The hall preceding the sanctum is called Mahamandapa and the northern part of it is called Tirumanjana Mandapam, where sacred bath is performed to the festive images during festivals. The Palliarai is the sacred chamber where the festive images of Vishnu and his consort are housed during festivals. There are separate shrines for Senai Mudaliar (the general of Vishnu's forces), Nardhana Krishna, the twelve Azhwars, Rama, Consort of presiding deity and Thaylapura Nayagi. There are four temple tanks associated with the temple, with the largest, Nityapushkarani, located opposite the temple measuring 450 ft (140 m) by 415 ft (126 m). Ksheerapati Pushkarani, Bhootavadan and Muthakaram are other three tanks of the temple.[1]

As per a legend, the original structure extended up to seven compounds and 13 miles leading to the seashore. The ruling Chola ruler, was against Vaishnavism and wanted to destroy the temple. An ardent devotee pleaded to Vishnu to appear and destruct the ruler. Vishnu was unmoved and in anger, the devotee threw a discuss at the image, creating a scar. It is believed that the scar is seen in the image even during modern times. The presiding deity threw a discus to hurl the Chola forces. The image of the presiding deity is depicted hurling a discus.[1][2]

In modern times, the temple is maintained and administered by the Hindu Religious and Endowment Board of the Government of Tamil Nadu.[3]

Religious significance

Pancha Kannan Temples
Loganatha Perumal TempleThirukannangudi
Gajendra Varadha TempleKabisthalam
Neelamegha Perumal Temple Thirukannapuram
Bhaktavatsala Perumal Temple Thirukannamangai
Ulagalantha Perumal Temple Thirukkovilur

The temple is revered in Nalayira Divya Prabandham, the 7th–9th century Vaishnava canon, by Periyazhvar, Andal, Kulasekaraazhvaar, Nammazhwar and Thirumangai Azhwar. The temple is classified as a Divyadesam, one of the 108 Vishnu temples that are mentioned in the book. The temple is next only to Srirangam Ranganathaswamy temple in terms of number of hymns dedicated to the presiding deity in Nayalyira Divya Prabandam.[1][4] The temple is also mentioned in 108 Tirupathi Anthathi by Divya Kavi Pillai Perumal Aiyangar. A work by T.S. Rajagopalan on Tirukannapuram glorifies the features of the temple.[1]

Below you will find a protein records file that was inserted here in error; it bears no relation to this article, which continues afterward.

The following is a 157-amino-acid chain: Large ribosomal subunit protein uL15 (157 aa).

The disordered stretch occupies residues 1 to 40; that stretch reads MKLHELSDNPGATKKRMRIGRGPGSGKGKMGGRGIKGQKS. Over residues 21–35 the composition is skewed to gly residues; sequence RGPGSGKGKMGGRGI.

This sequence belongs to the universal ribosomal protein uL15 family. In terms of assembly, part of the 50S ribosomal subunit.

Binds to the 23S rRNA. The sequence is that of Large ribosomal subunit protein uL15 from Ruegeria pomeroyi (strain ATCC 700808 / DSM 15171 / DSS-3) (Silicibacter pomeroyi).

Image of flag staff near the main entrance

This temple is one of the Panchakanna (Krishnaranya) Kshetrams and considered the foremost among the five temples.[1] Kannan refers to Krishna, the avatar of Vishnu, while pancha means five and Kshetrams refers to holy places. Four of the five temples are situated in Chola Nadu, in modern times, in the region surrounding Kumbakonam and Nagapattinam and one of them in Nadu Nadu. There are five similar temples located in North India, called Pancha-dvarakas. Krishna is not the presiding deity in any of the temples. The processional deity, Krishna, led to the derivation of the names of these places.[5]

Tirukannapuram is one among the eight temples including Tirupathi, Srirangam, Srimushnam, Naguneri, Saligram, Pushkar and Padarikashram that are considered the eight holy centres of salavation in Vaishanava mythology. They are believed to stand for Ashtatshara (eight lettered) spell of "Hari Om Narayana", with each centre representing a letter each. The temple is the place where Vishnu is believed to have represented himself in all the eight forms, the combination of the all the eight temples. The temple is also called Bhoologa Vaikundam.[1]

Festivals and religious practices

Gopurams inside the temple